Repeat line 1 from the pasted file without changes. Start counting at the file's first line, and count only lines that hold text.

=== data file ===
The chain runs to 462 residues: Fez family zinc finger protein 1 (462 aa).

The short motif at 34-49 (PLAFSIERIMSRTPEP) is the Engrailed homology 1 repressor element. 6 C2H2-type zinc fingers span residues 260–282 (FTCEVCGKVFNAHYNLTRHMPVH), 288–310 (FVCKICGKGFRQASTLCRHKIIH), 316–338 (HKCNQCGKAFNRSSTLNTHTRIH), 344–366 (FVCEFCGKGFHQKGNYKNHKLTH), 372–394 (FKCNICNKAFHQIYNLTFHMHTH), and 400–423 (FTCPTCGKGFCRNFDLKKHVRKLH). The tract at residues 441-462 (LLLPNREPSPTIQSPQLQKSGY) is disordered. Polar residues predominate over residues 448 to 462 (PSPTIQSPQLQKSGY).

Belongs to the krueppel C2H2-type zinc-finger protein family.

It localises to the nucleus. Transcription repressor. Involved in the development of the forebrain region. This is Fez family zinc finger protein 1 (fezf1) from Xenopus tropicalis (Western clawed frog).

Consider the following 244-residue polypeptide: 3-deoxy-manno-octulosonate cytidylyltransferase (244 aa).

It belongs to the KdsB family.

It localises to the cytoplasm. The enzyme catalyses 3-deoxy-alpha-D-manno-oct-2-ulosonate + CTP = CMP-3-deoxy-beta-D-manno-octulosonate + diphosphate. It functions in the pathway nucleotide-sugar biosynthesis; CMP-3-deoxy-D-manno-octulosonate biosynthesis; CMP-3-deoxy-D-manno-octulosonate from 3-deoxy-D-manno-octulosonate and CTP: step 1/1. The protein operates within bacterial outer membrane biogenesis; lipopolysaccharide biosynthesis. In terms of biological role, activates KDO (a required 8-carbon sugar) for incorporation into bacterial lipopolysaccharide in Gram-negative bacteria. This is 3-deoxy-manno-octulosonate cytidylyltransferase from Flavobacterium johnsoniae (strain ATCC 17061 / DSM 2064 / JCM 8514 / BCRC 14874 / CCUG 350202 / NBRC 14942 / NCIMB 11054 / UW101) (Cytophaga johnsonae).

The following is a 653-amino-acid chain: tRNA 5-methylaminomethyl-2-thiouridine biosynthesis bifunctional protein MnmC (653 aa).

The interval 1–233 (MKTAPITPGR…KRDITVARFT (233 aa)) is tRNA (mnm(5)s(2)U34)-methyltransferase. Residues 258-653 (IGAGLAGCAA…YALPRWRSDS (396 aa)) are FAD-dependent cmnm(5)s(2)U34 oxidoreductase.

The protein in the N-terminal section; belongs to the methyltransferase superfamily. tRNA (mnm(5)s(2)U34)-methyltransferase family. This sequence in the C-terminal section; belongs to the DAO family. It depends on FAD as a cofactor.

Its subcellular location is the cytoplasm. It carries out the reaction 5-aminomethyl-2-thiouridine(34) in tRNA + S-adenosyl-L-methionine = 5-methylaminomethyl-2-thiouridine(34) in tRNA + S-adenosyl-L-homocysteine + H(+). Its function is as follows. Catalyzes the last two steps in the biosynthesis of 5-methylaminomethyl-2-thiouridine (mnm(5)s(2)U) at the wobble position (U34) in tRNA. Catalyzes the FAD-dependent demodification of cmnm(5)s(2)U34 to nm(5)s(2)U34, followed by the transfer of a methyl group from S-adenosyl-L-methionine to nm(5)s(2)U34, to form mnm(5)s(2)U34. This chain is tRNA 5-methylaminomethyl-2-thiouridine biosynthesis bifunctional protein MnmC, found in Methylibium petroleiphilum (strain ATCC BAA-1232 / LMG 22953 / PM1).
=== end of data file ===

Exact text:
The chain runs to 462 residues: Fez family zinc finger protein 1 (462 aa).